How the add_rewrite_rule() works in WordPress 2023

The add_rewrite_rule function in WordPress allows you to create and modify URL structures in WordPress. We'll go over an example and how it works in depth.
Written by Justin on November 29, 2022 in
Updated: January 24, 2023 | Reading Time: 4 minutes

Sometimes you'll need to specify additional rewrite rules for WordPress. For example, you might want to create a custom URL structure for your blog posts. The add_rewrite_rule() function is the most commonly used function for this purpose. It allows you to specify a new rule that WordPress will use to generate a different URL structure. In some cases, you'll need to use add_rewrite_rule() in conjunction with add_rewrite_tag(). This function allows WordPress to recognize custom post/get variables. Regardless, the function has some extensive capabilities and can be used to create custom URL structures for your WordPress site.

What is the add_rewrite_rule() function do?

The WordPress add_rewrite_rule function is used to create your own custom rewrite rules for WordPress. This can be used for creating pretty permalinks for your pages and posts, or for creating custom Rewrite Rules for other purposes.

The add_rewrite_rule() accepts 3 parameters:

$regex: The first parameter is the regex to match against. This can be anything you want, but it must be a valid regex expression.

$query: The second parameter is not a path, rather it is the query string that will be passed to index.php.

$after: The third parameter is the priority. This is an optional condition that can be used to specify the order in which WordPress should apply your rewrite rules. It accepts 2 possible values: top, or bottom. The default value is bottom.

Examples of the add_rewrite_rule()

Ok so now you know what the function does, but what does it look like in practice? Let's take a look at an example of the add_rewrite_rule() in action. To add a rewrite rule to your WordPress site, you have to add the function somewhere in your functions.php. If you can't add it directly to your functions file, use a Code Snippets plugin to insert it.

In this example, we will create a custom URL structure for a rather complex path to make it easier to visualize. The following code will change the path of your site from http://example.com/index.php?name=page&customvariable=key to http://example.com/page/key

function gp_rewrite() {

  add_rewrite_tag('%customvariable%','([^/]+)');
  add_rewrite_rule('^page/([^/]+)/?','index.php?pagename=page&customvariable=$matches[1]', 'top');
  
}

add_action( 'init', 'gp_rewrite' );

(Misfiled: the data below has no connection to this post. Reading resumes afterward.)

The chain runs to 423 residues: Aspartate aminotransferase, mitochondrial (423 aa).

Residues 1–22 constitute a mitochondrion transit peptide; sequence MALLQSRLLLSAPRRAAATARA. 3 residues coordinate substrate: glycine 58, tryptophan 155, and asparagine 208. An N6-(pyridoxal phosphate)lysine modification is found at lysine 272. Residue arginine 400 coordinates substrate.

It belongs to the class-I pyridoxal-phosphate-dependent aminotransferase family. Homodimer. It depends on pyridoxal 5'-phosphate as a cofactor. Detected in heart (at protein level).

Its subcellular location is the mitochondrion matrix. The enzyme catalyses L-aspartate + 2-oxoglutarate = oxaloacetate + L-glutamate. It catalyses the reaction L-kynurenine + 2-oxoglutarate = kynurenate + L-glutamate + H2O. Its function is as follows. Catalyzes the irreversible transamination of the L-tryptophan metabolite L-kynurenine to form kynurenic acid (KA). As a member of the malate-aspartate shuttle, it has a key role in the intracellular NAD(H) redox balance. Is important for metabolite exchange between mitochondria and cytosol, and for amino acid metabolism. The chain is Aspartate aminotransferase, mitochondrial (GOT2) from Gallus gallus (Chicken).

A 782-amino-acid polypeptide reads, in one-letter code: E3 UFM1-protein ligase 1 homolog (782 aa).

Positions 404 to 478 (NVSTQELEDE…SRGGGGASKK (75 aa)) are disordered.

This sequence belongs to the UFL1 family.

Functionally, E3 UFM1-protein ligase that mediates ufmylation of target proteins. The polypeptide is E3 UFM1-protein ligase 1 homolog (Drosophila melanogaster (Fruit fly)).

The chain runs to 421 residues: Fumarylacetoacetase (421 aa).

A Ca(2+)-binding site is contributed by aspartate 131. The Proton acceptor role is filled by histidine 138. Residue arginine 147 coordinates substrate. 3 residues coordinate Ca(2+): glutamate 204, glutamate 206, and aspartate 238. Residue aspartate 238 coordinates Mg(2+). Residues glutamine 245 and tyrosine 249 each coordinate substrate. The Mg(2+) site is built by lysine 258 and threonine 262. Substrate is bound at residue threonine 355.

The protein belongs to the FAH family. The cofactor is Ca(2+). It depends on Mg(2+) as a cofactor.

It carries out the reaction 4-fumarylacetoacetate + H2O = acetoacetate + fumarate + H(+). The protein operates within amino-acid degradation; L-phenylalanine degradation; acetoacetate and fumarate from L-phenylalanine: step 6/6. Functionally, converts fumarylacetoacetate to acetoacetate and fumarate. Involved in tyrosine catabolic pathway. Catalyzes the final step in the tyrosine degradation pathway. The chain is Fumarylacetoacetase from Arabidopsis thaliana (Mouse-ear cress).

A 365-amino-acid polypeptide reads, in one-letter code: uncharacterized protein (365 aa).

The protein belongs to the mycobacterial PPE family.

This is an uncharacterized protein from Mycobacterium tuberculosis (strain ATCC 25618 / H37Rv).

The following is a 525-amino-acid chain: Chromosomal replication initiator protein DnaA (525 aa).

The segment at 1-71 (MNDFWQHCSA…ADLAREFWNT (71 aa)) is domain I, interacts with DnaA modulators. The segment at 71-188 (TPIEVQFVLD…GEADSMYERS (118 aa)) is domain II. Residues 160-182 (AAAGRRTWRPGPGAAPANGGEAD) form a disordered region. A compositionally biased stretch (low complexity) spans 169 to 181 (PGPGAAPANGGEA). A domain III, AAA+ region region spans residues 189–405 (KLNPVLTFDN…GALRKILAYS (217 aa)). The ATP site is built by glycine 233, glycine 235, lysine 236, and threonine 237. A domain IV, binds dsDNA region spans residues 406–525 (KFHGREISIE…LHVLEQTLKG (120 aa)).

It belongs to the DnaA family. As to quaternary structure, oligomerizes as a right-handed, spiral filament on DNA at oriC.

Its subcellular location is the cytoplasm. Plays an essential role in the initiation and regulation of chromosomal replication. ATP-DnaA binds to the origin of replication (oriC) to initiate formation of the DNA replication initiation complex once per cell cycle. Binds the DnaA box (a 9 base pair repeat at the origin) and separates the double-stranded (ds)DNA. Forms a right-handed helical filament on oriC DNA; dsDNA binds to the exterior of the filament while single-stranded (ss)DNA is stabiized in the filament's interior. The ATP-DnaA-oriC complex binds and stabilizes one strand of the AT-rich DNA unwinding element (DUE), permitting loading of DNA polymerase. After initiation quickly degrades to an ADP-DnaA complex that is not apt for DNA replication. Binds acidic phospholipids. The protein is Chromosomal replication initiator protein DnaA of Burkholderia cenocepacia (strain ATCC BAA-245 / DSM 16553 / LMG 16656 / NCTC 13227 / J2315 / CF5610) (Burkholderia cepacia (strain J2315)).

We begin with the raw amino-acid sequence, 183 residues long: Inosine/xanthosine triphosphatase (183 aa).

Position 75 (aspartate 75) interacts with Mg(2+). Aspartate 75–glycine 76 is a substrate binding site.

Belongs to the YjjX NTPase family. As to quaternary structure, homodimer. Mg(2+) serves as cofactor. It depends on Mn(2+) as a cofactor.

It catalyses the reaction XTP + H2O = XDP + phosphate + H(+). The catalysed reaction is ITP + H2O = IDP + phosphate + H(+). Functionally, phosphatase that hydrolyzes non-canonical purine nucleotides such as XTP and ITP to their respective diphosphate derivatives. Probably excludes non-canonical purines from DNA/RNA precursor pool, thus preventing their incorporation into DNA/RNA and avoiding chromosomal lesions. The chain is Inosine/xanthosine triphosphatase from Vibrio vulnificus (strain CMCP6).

When using the rewrite rule function, we also had to use the add_rewrite_tag() function. This is because we are using a custom variable in our URL path (custom variable). The add_rewrite_tag() function allows WordPress to recognize custom variables in the URL path.

WordPress add_rewrite_rule() not working?

Carefully tried to make a rewrite and found out something isn't working? Here are a few quick tips:

Did you remember to flush the rewrite rules? After adding a new rule, you will need to visit the Permalinks page in your WordPress admin area to flush the rewrite rules cache.

Check your .htaccess file. If you are manually adding rewrite rules to your .htaccess file, make sure that the new rules are being added to the correct place in the file.

Make sure your regex is correct. One common mistake is to forget to escape special characters in your regex. For example, if you are using the . (dot) character in your regex, you will need to escape it with a backslash. Otherwise, it will be interpreted as a wildcard character.

Conclusion

This function is pretty powerful and can be used to create some pretty creative rewrite rules for your WordPress site. Just remember to keep your regular expressions correct, and to update your .htaccess file when you make changes. Otherwise, your new rewrite rules might not work as expected. Hopefully now you understand a little bit more about how the WordPress add_rewrite_rule function works and how you can use it to create custom URL structures for your WordPress site.

Do you have any questions about how to use the add_rewrite_rule() function in WordPress? Let us know in the comments below!

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Written by Justin
Justin is the founder of Gold Penguin, a web design and marketing agency that helps businesses increase their revenue using the internet. He writes about the latest software and tools that can help companies 10x their daily workflow & revenue

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